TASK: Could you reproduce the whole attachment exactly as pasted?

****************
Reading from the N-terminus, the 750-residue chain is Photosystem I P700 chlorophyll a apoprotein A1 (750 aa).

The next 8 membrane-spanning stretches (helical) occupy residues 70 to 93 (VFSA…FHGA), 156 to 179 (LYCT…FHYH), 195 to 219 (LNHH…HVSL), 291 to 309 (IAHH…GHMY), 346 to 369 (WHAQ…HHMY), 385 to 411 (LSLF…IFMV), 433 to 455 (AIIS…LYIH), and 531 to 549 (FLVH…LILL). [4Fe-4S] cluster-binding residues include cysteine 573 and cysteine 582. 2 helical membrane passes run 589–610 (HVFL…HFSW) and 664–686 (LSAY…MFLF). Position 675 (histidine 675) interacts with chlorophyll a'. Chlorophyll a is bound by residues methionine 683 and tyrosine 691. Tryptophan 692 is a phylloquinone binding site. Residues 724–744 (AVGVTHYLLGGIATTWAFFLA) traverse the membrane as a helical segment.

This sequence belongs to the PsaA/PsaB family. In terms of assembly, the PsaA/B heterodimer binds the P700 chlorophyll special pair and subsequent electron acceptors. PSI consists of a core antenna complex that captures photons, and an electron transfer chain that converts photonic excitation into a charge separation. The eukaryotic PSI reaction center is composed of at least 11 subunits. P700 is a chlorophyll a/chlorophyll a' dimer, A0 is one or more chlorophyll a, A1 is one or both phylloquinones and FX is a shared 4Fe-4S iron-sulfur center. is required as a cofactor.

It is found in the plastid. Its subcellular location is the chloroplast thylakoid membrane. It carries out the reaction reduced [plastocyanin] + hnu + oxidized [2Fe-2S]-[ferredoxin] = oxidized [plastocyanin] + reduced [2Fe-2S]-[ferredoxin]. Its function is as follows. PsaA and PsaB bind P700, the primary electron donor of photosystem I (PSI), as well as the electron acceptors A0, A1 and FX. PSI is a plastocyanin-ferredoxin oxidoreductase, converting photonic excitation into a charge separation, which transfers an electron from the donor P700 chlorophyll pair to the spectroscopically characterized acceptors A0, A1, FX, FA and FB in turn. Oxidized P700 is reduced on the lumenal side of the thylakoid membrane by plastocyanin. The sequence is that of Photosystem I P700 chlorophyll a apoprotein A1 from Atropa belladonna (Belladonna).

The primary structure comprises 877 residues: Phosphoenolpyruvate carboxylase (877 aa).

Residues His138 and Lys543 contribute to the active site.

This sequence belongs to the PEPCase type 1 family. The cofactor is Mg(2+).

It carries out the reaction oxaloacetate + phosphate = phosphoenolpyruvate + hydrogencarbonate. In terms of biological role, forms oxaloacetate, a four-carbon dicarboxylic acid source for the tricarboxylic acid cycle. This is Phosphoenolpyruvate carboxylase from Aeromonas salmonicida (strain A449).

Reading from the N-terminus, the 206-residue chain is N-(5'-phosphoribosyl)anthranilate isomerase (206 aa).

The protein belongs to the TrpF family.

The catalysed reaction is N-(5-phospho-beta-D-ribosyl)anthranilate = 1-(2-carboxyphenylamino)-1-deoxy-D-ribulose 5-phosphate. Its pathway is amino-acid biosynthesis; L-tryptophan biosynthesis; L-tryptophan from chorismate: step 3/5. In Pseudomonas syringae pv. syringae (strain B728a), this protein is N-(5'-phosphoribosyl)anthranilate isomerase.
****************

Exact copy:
Reading from the N-terminus, the 750-residue chain is Photosystem I P700 chlorophyll a apoprotein A1 (750 aa).

The next 8 membrane-spanning stretches (helical) occupy residues 70 to 93 (VFSA…FHGA), 156 to 179 (LYCT…FHYH), 195 to 219 (LNHH…HVSL), 291 to 309 (IAHH…GHMY), 346 to 369 (WHAQ…HHMY), 385 to 411 (LSLF…IFMV), 433 to 455 (AIIS…LYIH), and 531 to 549 (FLVH…LILL). [4Fe-4S] cluster-binding residues include cysteine 573 and cysteine 582. 2 helical membrane passes run 589–610 (HVFL…HFSW) and 664–686 (LSAY…MFLF). Position 675 (histidine 675) interacts with chlorophyll a'. Chlorophyll a is bound by residues methionine 683 and tyrosine 691. Tryptophan 692 is a phylloquinone binding site. Residues 724–744 (AVGVTHYLLGGIATTWAFFLA) traverse the membrane as a helical segment.

This sequence belongs to the PsaA/PsaB family. In terms of assembly, the PsaA/B heterodimer binds the P700 chlorophyll special pair and subsequent electron acceptors. PSI consists of a core antenna complex that captures photons, and an electron transfer chain that converts photonic excitation into a charge separation. The eukaryotic PSI reaction center is composed of at least 11 subunits. P700 is a chlorophyll a/chlorophyll a' dimer, A0 is one or more chlorophyll a, A1 is one or both phylloquinones and FX is a shared 4Fe-4S iron-sulfur center. is required as a cofactor.

It is found in the plastid. Its subcellular location is the chloroplast thylakoid membrane. It carries out the reaction reduced [plastocyanin] + hnu + oxidized [2Fe-2S]-[ferredoxin] = oxidized [plastocyanin] + reduced [2Fe-2S]-[ferredoxin]. Its function is as follows. PsaA and PsaB bind P700, the primary electron donor of photosystem I (PSI), as well as the electron acceptors A0, A1 and FX. PSI is a plastocyanin-ferredoxin oxidoreductase, converting photonic excitation into a charge separation, which transfers an electron from the donor P700 chlorophyll pair to the spectroscopically characterized acceptors A0, A1, FX, FA and FB in turn. Oxidized P700 is reduced on the lumenal side of the thylakoid membrane by plastocyanin. The sequence is that of Photosystem I P700 chlorophyll a apoprotein A1 from Atropa belladonna (Belladonna).

The primary structure comprises 877 residues: Phosphoenolpyruvate carboxylase (877 aa).

Residues His138 and Lys543 contribute to the active site.

This sequence belongs to the PEPCase type 1 family. The cofactor is Mg(2+).

It carries out the reaction oxaloacetate + phosphate = phosphoenolpyruvate + hydrogencarbonate. In terms of biological role, forms oxaloacetate, a four-carbon dicarboxylic acid source for the tricarboxylic acid cycle. This is Phosphoenolpyruvate carboxylase from Aeromonas salmonicida (strain A449).

Reading from the N-terminus, the 206-residue chain is N-(5'-phosphoribosyl)anthranilate isomerase (206 aa).

The protein belongs to the TrpF family.

The catalysed reaction is N-(5-phospho-beta-D-ribosyl)anthranilate = 1-(2-carboxyphenylamino)-1-deoxy-D-ribulose 5-phosphate. Its pathway is amino-acid biosynthesis; L-tryptophan biosynthesis; L-tryptophan from chorismate: step 3/5. In Pseudomonas syringae pv. syringae (strain B728a), this protein is N-(5'-phosphoribosyl)anthranilate isomerase.